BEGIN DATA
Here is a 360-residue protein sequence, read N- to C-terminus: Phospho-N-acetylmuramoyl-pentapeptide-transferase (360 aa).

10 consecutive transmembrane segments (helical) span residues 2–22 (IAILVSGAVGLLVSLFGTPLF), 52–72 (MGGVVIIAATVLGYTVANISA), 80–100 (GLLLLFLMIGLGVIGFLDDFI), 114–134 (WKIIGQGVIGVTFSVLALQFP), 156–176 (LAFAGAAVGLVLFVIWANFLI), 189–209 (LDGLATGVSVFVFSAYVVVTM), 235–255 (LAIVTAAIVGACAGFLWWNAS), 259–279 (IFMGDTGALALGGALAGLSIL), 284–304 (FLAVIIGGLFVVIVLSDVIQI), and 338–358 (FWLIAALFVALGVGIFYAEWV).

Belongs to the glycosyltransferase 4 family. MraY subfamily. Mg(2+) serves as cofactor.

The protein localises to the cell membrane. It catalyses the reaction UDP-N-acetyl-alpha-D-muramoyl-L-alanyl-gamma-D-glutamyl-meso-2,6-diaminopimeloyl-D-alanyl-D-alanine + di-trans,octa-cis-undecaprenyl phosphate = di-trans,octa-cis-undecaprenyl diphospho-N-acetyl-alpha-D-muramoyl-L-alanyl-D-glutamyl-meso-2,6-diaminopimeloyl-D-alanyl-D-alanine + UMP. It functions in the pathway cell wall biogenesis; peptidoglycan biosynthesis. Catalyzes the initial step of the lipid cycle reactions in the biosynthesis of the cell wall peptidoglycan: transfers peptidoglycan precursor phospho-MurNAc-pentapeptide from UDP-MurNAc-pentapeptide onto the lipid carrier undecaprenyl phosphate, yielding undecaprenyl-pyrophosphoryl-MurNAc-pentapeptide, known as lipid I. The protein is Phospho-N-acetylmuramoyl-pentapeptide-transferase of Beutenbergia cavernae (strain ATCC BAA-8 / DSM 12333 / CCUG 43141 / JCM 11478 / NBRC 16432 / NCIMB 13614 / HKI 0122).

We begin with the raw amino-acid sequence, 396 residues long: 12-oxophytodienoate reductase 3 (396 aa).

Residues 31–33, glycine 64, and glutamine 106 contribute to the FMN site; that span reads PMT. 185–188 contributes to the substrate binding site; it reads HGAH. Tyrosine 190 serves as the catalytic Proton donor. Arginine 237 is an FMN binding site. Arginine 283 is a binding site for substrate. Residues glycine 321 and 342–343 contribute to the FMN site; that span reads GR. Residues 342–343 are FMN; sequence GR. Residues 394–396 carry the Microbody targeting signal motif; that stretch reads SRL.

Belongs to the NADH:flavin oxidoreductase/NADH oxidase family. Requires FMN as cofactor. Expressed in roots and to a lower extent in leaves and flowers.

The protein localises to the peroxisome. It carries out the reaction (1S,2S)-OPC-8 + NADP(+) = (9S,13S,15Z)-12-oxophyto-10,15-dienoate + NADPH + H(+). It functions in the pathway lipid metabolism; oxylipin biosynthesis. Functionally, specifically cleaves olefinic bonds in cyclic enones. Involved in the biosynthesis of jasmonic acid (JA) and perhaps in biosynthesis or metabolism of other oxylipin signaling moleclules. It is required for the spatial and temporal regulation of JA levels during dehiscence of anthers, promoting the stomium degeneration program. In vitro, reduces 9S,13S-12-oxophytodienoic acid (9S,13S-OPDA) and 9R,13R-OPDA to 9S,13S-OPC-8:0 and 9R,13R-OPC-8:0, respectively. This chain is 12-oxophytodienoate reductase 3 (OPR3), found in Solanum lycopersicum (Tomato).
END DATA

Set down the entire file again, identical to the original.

Here is a 360-residue protein sequence, read N- to C-terminus: Phospho-N-acetylmuramoyl-pentapeptide-transferase (360 aa).

10 consecutive transmembrane segments (helical) span residues 2–22 (IAILVSGAVGLLVSLFGTPLF), 52–72 (MGGVVIIAATVLGYTVANISA), 80–100 (GLLLLFLMIGLGVIGFLDDFI), 114–134 (WKIIGQGVIGVTFSVLALQFP), 156–176 (LAFAGAAVGLVLFVIWANFLI), 189–209 (LDGLATGVSVFVFSAYVVVTM), 235–255 (LAIVTAAIVGACAGFLWWNAS), 259–279 (IFMGDTGALALGGALAGLSIL), 284–304 (FLAVIIGGLFVVIVLSDVIQI), and 338–358 (FWLIAALFVALGVGIFYAEWV).

Belongs to the glycosyltransferase 4 family. MraY subfamily. Mg(2+) serves as cofactor.

The protein localises to the cell membrane. It catalyses the reaction UDP-N-acetyl-alpha-D-muramoyl-L-alanyl-gamma-D-glutamyl-meso-2,6-diaminopimeloyl-D-alanyl-D-alanine + di-trans,octa-cis-undecaprenyl phosphate = di-trans,octa-cis-undecaprenyl diphospho-N-acetyl-alpha-D-muramoyl-L-alanyl-D-glutamyl-meso-2,6-diaminopimeloyl-D-alanyl-D-alanine + UMP. It functions in the pathway cell wall biogenesis; peptidoglycan biosynthesis. Catalyzes the initial step of the lipid cycle reactions in the biosynthesis of the cell wall peptidoglycan: transfers peptidoglycan precursor phospho-MurNAc-pentapeptide from UDP-MurNAc-pentapeptide onto the lipid carrier undecaprenyl phosphate, yielding undecaprenyl-pyrophosphoryl-MurNAc-pentapeptide, known as lipid I. The protein is Phospho-N-acetylmuramoyl-pentapeptide-transferase of Beutenbergia cavernae (strain ATCC BAA-8 / DSM 12333 / CCUG 43141 / JCM 11478 / NBRC 16432 / NCIMB 13614 / HKI 0122).

We begin with the raw amino-acid sequence, 396 residues long: 12-oxophytodienoate reductase 3 (396 aa).

Residues 31–33, glycine 64, and glutamine 106 contribute to the FMN site; that span reads PMT. 185–188 contributes to the substrate binding site; it reads HGAH. Tyrosine 190 serves as the catalytic Proton donor. Arginine 237 is an FMN binding site. Arginine 283 is a binding site for substrate. Residues glycine 321 and 342–343 contribute to the FMN site; that span reads GR. Residues 342–343 are FMN; sequence GR. Residues 394–396 carry the Microbody targeting signal motif; that stretch reads SRL.

Belongs to the NADH:flavin oxidoreductase/NADH oxidase family. Requires FMN as cofactor. Expressed in roots and to a lower extent in leaves and flowers.

The protein localises to the peroxisome. It carries out the reaction (1S,2S)-OPC-8 + NADP(+) = (9S,13S,15Z)-12-oxophyto-10,15-dienoate + NADPH + H(+). It functions in the pathway lipid metabolism; oxylipin biosynthesis. Functionally, specifically cleaves olefinic bonds in cyclic enones. Involved in the biosynthesis of jasmonic acid (JA) and perhaps in biosynthesis or metabolism of other oxylipin signaling moleclules. It is required for the spatial and temporal regulation of JA levels during dehiscence of anthers, promoting the stomium degeneration program. In vitro, reduces 9S,13S-12-oxophytodienoic acid (9S,13S-OPDA) and 9R,13R-OPDA to 9S,13S-OPC-8:0 and 9R,13R-OPC-8:0, respectively. This chain is 12-oxophytodienoate reductase 3 (OPR3), found in Solanum lycopersicum (Tomato).